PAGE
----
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For Online Success, Master the Squeeze Page

By: Susan Solovic


For Online Success Master the Squeeze Page

“Squeeze page” is a term everyone who does any digital marketing should know and understand.

A squeeze page is most often a special kind of landing page; it’s a landing page designed to capture the visitor’s email address or other contact information, or make a sale. We can consider any page or pop-up a squeeze page, but the traditional squeeze page is longer and presents the visitor with more content and more opportunities to enter the email address or take the desired action.

You have probably seen some extreme examples of squeeze pages. Often individuals selling a specific nutritional supplement will have essentially a long one-page website and as you scroll down you read more about the benefits of the supplement and are presented with several testimonials. As you’re scrolling, new forms to enter your email address are featured on the page.

The technique or strategy can be used in a wide range of settings. There are three places on Timothy Sykes’ Millionaire Challenge squeeze page for visitors to give him their email address. And while you will may find this page a bit “over the top,” it teaches a good lesson:

Design and create content for your squeeze page to hit your target audience.

Sykes is appealing to people who want to become millionaires, and frankly, his target isn’t the “slow-and-steady” wins the race crowd. His squeeze page does a powerful job communicating a message that appeals to our emotions. There is movement, bright colors, a famous face, compelling testimonials, and more.

Your approach won’t look like his, but you should aspire to communicate to your target audience as well as Sykes communicates to his. Here are the crucial points to consider:

The offer. It’s obvious that what you are offering your prospects should match their interests, but the “weight” of the offer and commitment also need to be balanced. If you simply want an email address for future marketing campaigns, you don’t need to promise the moon. However, if you want someone to buy something today, the value must be there.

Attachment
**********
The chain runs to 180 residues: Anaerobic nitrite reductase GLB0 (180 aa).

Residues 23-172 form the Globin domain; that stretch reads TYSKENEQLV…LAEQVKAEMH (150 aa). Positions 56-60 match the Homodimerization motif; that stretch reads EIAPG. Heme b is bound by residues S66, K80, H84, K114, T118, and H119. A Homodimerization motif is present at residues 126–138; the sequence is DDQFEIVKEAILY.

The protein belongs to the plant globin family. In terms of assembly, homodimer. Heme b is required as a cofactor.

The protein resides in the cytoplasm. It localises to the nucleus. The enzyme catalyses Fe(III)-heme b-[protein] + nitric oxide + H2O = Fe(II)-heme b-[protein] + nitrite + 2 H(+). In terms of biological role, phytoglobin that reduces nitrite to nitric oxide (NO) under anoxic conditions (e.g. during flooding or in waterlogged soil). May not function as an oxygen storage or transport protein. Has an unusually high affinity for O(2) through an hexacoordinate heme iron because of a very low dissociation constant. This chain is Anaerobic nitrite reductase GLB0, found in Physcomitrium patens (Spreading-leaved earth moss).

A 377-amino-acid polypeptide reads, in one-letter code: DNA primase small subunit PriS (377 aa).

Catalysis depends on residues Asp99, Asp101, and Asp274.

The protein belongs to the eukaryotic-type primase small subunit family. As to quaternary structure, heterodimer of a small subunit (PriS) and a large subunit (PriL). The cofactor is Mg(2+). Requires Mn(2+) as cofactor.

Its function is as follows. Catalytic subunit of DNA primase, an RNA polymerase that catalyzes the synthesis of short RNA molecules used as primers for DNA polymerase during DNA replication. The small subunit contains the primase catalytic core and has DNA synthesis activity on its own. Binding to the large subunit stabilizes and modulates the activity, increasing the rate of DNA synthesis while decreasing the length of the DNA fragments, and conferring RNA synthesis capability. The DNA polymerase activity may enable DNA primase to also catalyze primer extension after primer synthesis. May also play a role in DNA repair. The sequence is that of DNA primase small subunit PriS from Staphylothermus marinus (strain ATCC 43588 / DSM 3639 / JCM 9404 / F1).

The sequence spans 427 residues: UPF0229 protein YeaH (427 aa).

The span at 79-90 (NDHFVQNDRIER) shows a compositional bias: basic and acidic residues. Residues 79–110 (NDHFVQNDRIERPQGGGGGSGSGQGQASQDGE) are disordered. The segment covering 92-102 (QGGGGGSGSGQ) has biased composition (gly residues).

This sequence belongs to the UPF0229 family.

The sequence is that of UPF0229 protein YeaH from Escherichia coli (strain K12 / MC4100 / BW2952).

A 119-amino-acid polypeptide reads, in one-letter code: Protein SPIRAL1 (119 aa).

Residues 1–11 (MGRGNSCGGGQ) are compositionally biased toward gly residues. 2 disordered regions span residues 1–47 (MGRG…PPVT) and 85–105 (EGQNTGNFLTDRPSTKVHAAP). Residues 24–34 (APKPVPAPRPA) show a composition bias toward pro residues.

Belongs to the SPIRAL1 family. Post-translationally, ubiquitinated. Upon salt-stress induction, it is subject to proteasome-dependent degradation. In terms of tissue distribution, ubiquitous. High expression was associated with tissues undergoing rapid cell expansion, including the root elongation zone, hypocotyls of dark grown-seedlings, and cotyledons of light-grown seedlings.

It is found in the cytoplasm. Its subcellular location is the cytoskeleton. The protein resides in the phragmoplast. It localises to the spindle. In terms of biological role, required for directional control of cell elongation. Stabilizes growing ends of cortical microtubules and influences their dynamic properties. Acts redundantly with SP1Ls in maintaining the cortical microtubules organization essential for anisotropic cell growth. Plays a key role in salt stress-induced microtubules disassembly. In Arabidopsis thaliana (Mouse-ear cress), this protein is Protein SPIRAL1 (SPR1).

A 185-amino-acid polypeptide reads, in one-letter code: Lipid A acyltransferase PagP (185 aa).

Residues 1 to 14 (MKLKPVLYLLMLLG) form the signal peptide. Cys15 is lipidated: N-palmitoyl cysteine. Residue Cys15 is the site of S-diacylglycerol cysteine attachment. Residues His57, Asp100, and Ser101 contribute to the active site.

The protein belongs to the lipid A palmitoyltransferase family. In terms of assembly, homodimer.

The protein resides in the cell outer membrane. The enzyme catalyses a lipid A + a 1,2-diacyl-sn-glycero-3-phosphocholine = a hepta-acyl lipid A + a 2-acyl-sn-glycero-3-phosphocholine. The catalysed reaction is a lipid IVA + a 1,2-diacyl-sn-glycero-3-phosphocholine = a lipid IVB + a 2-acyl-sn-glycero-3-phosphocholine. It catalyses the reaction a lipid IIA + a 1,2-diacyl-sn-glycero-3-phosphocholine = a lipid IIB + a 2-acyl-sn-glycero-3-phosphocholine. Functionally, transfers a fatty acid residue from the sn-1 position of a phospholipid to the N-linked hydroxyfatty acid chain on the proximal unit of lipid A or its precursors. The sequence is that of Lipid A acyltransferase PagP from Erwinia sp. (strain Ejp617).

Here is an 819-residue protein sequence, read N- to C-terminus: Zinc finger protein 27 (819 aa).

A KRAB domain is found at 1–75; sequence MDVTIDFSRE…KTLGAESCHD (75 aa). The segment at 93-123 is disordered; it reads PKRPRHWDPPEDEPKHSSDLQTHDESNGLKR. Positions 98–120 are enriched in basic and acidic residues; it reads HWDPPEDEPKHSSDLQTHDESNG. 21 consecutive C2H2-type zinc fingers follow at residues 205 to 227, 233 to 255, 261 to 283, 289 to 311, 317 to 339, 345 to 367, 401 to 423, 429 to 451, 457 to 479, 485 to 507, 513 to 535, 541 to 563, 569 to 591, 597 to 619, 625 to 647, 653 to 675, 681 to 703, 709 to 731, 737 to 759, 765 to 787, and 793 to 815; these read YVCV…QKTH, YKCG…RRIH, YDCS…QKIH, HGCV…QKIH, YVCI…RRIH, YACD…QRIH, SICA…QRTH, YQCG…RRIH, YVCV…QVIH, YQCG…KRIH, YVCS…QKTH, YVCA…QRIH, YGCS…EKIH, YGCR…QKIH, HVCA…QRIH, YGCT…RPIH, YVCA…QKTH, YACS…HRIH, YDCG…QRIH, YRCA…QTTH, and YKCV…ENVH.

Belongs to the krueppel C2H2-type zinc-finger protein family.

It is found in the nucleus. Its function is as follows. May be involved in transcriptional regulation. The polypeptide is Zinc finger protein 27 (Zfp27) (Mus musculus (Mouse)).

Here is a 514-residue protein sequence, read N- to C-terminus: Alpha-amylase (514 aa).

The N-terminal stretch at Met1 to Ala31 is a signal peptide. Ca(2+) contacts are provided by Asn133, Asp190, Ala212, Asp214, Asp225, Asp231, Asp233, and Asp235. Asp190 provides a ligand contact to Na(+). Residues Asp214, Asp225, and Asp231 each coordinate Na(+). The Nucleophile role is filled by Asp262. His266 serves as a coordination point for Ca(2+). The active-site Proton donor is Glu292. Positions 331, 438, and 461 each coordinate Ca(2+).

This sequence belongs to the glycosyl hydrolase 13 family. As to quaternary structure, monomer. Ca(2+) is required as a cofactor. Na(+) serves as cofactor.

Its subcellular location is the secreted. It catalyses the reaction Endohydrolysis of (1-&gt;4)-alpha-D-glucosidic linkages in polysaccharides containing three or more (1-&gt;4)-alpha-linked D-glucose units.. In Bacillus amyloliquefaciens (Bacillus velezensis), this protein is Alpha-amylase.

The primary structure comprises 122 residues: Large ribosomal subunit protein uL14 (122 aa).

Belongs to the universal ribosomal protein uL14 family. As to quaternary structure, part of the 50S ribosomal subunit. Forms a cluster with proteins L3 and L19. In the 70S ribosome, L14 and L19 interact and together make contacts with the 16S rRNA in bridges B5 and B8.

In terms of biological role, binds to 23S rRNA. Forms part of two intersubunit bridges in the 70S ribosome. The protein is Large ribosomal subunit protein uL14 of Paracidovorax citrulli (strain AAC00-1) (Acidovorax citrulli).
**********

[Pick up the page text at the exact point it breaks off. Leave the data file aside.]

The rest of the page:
The language. Headlines and subheadings are crucial in a squeeze page. They need to get to the heart of your offer and also have an emotional element. You need to convince both the head and the heart to do what you want the prospect to do. Communicate benefits and the feelings prospects will have when those benefits are experienced.

Beyond headlines and subheadings, keep paragraphs short. You want to reveal additional powerful headlines as the visitor scrolls down the page.

Make the action easy. If you’re trying to capture an email address and your squeeze page is longer than an opt-in box, present visitors with more than one place to enter their contact information. If you want visitors to press a button to get to an ecommerce page, don’t limit yourself to one button at the bottom of the page.

Graphic design. The images you use along with the typography and colors selected will create the feeling of your squeeze page. Think about your target audience. What will turn them on? What will turn them off? A countdown timer graphic can help you motivate people to take immediate action.

Lastly, squeeze pages are the perfect candidate for optimizing via A/B testing. Compare various headline wordings, and if you aren’t getting enough visitors to your squeeze page to do much A/B testing, test different wording ideas in your social media to see which get the most engagement.

Published: July 5, 2017

Source: Susan Solovic

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Susan Solovic

Susan Wilson Solovic is an award-winning serial entrepreneur, New York Times, Wall Street Journal, Amazon.com and USA Today bestselling author, and attorney. She was the CEO and co-founder of SBTV.com—small business television—a company she grew from its infancy to a million dollar plus entity. She appears regularly as a featured expert on Fox Business, Fox News, MSNBC, CNN, CNBC and can be seen currently as a small business expert on the AT&T Networking Exchange website. Susan is a member of the Board of Trustees of Columbia College and the Advisory Boards for the John Cook School of Entrepreneurship at Saint Louis University as well as the Fishman School of Entrepreneurship at Columbia College. 

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